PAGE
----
Even though there is the widespread availability of contraceptives, induced abortion remains public health problem in Ethiopia. Nationally, more than a third of women seeking induced an abortion (35%) had had a previous history of abortion . Therefore, this study aimed to assess the history of contraceptive use and identify associated factors among women seeking an induced abortion in Debre Marko’s town, Northwest Ethiopia.
Materials and methods
An institution-based cross-sectional study was conducted from March 15 to May 15, 2019, among women seeking an induced abortion in Debre Marko’s town which is located at 300kms from Addis Ababa, capital city of Ethiopia. The town has one governmental referral hospital, 3 health centers, and two non-governmental organizations (NGO) clinics that give legal abortion services at the time of study period. The study population was women seeking an induced abortion services in the selected health institutions within the study period. Women having induced abortion due to obstetrical reasons were excluded from the study.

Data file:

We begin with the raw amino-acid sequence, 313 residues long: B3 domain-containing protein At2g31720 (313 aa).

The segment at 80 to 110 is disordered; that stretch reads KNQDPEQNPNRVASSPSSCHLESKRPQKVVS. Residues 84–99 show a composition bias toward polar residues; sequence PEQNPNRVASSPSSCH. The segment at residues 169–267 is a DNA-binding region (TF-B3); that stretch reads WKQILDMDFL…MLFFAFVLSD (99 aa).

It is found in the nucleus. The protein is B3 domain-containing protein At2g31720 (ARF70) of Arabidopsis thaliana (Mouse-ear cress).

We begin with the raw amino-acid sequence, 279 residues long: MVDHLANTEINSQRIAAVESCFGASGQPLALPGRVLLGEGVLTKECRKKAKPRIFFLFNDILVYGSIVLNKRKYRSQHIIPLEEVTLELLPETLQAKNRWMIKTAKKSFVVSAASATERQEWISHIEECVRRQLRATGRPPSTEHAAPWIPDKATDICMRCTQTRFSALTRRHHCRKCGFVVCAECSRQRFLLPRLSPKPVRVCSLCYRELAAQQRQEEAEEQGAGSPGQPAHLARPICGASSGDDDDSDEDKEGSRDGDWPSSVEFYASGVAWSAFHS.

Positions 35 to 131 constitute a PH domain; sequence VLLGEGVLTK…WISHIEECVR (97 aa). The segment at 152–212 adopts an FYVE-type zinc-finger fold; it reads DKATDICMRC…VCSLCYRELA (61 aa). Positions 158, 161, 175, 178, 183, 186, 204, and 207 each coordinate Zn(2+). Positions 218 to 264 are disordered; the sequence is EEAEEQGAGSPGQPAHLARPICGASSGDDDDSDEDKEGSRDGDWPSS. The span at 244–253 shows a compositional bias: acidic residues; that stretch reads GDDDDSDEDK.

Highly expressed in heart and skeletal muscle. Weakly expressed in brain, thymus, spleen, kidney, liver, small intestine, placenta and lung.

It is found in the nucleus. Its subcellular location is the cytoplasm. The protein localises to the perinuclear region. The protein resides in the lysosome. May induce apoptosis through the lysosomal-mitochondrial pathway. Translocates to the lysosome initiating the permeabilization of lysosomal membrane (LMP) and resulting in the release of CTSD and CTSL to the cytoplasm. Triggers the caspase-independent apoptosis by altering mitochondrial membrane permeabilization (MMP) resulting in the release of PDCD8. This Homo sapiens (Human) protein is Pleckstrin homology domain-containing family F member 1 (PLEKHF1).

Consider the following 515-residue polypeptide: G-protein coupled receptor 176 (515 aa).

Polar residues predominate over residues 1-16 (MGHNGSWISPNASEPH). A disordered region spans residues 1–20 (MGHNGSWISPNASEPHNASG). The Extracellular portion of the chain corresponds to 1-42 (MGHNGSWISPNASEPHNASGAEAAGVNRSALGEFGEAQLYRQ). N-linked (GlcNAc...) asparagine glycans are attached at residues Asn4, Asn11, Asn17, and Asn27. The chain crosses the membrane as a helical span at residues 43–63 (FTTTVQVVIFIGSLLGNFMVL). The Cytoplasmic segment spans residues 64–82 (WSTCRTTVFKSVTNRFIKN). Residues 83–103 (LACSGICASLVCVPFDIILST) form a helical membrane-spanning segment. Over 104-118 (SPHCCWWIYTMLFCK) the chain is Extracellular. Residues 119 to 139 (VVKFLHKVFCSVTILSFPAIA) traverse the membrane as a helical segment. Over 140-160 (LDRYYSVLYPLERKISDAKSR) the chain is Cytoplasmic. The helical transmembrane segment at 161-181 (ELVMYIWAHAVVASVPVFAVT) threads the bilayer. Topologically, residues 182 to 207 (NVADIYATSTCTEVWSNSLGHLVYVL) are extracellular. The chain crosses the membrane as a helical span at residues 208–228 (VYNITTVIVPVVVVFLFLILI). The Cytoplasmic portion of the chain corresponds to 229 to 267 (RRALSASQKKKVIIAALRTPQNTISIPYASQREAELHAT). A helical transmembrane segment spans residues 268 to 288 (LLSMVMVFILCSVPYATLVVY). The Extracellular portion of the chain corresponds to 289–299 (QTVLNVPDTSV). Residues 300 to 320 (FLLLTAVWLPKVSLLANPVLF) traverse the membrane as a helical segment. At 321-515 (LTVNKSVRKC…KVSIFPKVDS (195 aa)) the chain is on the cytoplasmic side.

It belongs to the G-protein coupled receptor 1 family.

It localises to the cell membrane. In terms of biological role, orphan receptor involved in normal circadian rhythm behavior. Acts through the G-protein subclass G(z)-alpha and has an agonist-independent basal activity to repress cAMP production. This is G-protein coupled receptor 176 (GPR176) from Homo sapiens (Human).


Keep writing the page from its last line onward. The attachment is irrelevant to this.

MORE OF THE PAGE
History of contraceptive use: use of any contraceptive method regularly with in the last 6 months before the current pregnancy time of conception.
Induced abortion refers to deliberate intervention to terminate the pregnancy.
Good knowledgeable: Refers study participants who answered ≥72% (mean score) of nine contraceptives knowledge questions.
Poor knowledgeable: Refers study participants who answered < 72% (mean score) of nine contraceptives knowledge questions.